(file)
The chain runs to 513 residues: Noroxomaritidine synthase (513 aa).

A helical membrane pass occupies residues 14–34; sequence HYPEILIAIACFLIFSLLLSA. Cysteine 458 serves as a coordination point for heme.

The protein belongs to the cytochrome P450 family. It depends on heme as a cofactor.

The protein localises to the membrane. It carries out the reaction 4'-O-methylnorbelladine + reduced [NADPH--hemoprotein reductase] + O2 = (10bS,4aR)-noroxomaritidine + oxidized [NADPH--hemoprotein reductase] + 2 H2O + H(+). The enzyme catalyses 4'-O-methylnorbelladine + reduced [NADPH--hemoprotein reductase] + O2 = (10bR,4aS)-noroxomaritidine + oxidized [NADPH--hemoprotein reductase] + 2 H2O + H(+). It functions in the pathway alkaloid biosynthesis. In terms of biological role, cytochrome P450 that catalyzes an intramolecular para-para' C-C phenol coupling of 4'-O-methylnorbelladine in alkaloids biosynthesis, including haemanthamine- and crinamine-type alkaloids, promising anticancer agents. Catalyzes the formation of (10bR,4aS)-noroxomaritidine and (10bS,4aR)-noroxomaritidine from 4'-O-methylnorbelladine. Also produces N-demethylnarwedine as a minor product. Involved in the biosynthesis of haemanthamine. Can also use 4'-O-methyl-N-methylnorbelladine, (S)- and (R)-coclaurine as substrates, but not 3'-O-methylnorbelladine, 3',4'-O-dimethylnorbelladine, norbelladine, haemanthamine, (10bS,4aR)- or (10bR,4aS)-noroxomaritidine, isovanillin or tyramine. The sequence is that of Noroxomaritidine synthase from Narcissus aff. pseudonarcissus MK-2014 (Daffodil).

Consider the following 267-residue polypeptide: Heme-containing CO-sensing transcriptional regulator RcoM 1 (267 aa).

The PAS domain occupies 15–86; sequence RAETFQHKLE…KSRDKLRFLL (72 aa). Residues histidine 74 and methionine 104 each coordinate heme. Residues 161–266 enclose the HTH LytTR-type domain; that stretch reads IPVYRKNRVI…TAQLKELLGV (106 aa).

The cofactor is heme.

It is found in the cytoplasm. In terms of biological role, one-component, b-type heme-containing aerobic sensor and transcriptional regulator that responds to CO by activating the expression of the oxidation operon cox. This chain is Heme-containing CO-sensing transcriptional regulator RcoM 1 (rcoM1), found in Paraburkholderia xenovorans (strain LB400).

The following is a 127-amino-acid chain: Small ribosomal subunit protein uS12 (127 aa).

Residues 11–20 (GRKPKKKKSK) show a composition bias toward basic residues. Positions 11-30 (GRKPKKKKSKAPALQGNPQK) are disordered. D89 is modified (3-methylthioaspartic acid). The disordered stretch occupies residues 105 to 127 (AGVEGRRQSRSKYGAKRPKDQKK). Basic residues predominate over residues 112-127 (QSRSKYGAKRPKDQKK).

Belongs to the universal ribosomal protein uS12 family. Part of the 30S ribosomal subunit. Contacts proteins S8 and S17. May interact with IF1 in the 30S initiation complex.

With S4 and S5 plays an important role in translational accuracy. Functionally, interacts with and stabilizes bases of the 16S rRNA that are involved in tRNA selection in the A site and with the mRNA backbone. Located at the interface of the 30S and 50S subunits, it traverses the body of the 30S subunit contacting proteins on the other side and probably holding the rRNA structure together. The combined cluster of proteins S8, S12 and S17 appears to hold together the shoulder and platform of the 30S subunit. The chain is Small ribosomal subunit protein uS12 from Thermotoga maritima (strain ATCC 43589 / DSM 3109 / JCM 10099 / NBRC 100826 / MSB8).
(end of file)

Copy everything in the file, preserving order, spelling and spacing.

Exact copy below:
The chain runs to 513 residues: Noroxomaritidine synthase (513 aa).

A helical membrane pass occupies residues 14–34; sequence HYPEILIAIACFLIFSLLLSA. Cysteine 458 serves as a coordination point for heme.

The protein belongs to the cytochrome P450 family. It depends on heme as a cofactor.

The protein localises to the membrane. It carries out the reaction 4'-O-methylnorbelladine + reduced [NADPH--hemoprotein reductase] + O2 = (10bS,4aR)-noroxomaritidine + oxidized [NADPH--hemoprotein reductase] + 2 H2O + H(+). The enzyme catalyses 4'-O-methylnorbelladine + reduced [NADPH--hemoprotein reductase] + O2 = (10bR,4aS)-noroxomaritidine + oxidized [NADPH--hemoprotein reductase] + 2 H2O + H(+). It functions in the pathway alkaloid biosynthesis. In terms of biological role, cytochrome P450 that catalyzes an intramolecular para-para' C-C phenol coupling of 4'-O-methylnorbelladine in alkaloids biosynthesis, including haemanthamine- and crinamine-type alkaloids, promising anticancer agents. Catalyzes the formation of (10bR,4aS)-noroxomaritidine and (10bS,4aR)-noroxomaritidine from 4'-O-methylnorbelladine. Also produces N-demethylnarwedine as a minor product. Involved in the biosynthesis of haemanthamine. Can also use 4'-O-methyl-N-methylnorbelladine, (S)- and (R)-coclaurine as substrates, but not 3'-O-methylnorbelladine, 3',4'-O-dimethylnorbelladine, norbelladine, haemanthamine, (10bS,4aR)- or (10bR,4aS)-noroxomaritidine, isovanillin or tyramine. The sequence is that of Noroxomaritidine synthase from Narcissus aff. pseudonarcissus MK-2014 (Daffodil).

Consider the following 267-residue polypeptide: Heme-containing CO-sensing transcriptional regulator RcoM 1 (267 aa).

The PAS domain occupies 15–86; sequence RAETFQHKLE…KSRDKLRFLL (72 aa). Residues histidine 74 and methionine 104 each coordinate heme. Residues 161–266 enclose the HTH LytTR-type domain; that stretch reads IPVYRKNRVI…TAQLKELLGV (106 aa).

The cofactor is heme.

It is found in the cytoplasm. In terms of biological role, one-component, b-type heme-containing aerobic sensor and transcriptional regulator that responds to CO by activating the expression of the oxidation operon cox. This chain is Heme-containing CO-sensing transcriptional regulator RcoM 1 (rcoM1), found in Paraburkholderia xenovorans (strain LB400).

The following is a 127-amino-acid chain: Small ribosomal subunit protein uS12 (127 aa).

Residues 11–20 (GRKPKKKKSK) show a composition bias toward basic residues. Positions 11-30 (GRKPKKKKSKAPALQGNPQK) are disordered. D89 is modified (3-methylthioaspartic acid). The disordered stretch occupies residues 105 to 127 (AGVEGRRQSRSKYGAKRPKDQKK). Basic residues predominate over residues 112-127 (QSRSKYGAKRPKDQKK).

Belongs to the universal ribosomal protein uS12 family. Part of the 30S ribosomal subunit. Contacts proteins S8 and S17. May interact with IF1 in the 30S initiation complex.

With S4 and S5 plays an important role in translational accuracy. Functionally, interacts with and stabilizes bases of the 16S rRNA that are involved in tRNA selection in the A site and with the mRNA backbone. Located at the interface of the 30S and 50S subunits, it traverses the body of the 30S subunit contacting proteins on the other side and probably holding the rRNA structure together. The combined cluster of proteins S8, S12 and S17 appears to hold together the shoulder and platform of the 30S subunit. The chain is Small ribosomal subunit protein uS12 from Thermotoga maritima (strain ATCC 43589 / DSM 3109 / JCM 10099 / NBRC 100826 / MSB8).